Harmony Gold raises $200m to buy AngloGold assets

Mponeng, the world’s deepest gold mine. (Image: Levi Saville | Wikimedia Commons.)

Harmony Gold (JSE: HAR) (NYSE: HMY) said on Thursday it had raised $200 million from a planned shares placement to partially fund its acquisition of rival AngloGold Ashanti’s (NYSE: AU) (JSE: ANG) assets in South Africa.

The Randfontein-based gold producer issued more than 60 million new ordinary shares at a price of 57.50 rand apiece on Wednesday. Harmony said it represented roughly 11% of its issued ordinary share capital before the placing.

Harmony’s acquisition will boost its gold production by about 350,000 ounces a year to more than 1.8 million ounces

The company agreed in February to buy AngloGold’s Mponeng mine, the world’s deepest gold mine, as well as its Mine Waste Solutions assets for about $300 million.

The deal marked AngloGold’s exit from its home country to focus on more profitable mines in Ghana, Australia and the Americas.

For Harmony, the acquisition will allow it to sustain growth and replace capacity currently coming from its Masimong and Unisel mines, which are running out of ore.

It will also boost gold production by about 350,000 ounces a year to more than 1.8 million ounces.

Harmony’s chief executive officer, Peter Steenkamp, has repeatedly said that South Africa is its main investment target.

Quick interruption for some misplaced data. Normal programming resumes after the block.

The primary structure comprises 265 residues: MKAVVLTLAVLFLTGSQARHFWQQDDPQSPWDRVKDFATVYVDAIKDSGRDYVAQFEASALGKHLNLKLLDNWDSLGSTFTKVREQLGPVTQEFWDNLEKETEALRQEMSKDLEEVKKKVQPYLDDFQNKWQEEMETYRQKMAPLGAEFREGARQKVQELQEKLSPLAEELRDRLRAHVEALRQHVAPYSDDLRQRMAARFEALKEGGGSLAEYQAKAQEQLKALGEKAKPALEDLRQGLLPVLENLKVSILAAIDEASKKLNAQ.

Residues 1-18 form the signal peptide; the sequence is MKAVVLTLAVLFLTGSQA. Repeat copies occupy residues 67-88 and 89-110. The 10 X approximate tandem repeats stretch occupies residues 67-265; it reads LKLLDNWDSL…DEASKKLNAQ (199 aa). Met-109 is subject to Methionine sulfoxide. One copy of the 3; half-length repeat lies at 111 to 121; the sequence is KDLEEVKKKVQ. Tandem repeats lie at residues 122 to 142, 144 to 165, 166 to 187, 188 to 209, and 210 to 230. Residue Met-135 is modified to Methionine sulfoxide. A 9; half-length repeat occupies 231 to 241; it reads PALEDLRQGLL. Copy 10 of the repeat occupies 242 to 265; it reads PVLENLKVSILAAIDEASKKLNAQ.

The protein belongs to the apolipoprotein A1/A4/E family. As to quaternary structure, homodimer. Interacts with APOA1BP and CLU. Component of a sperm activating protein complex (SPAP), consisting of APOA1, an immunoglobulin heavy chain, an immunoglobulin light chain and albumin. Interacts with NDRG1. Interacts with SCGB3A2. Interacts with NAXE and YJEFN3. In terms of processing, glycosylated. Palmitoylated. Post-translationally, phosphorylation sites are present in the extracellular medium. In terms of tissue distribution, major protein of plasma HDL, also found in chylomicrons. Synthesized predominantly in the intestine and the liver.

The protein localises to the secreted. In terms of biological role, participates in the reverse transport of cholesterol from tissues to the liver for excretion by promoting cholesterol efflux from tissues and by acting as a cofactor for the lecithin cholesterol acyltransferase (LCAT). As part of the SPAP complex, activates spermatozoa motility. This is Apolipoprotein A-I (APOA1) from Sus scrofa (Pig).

South Africa’s gold industry, however, continues to face mounting challenges, including geological and safety aspects of extracting ore from the world’s deepest mines.

Harmony is betting on recreating the successful strategy applied after it bought Anglo’s Moab Khotsong mine in 2017. Half of that money has already been paid back, Steenkamp said.

End of an era

Mponeng generated 265,000 gold ounces in 2018. Output from the surface operations, which extract the precious metal from ore dumps, totalled 171,000 ounces. Those South African assets accounted for about 13% of AngloGold’s production that year.

AngloGold was born out of the mines bought and built by Anglo American, founded by the Oppenheimer family more than a century ago.

The company was the dominant gold miner for decades, but progressively became weaker as it closed and sold old mines in South Africa, in favour of offshore investments.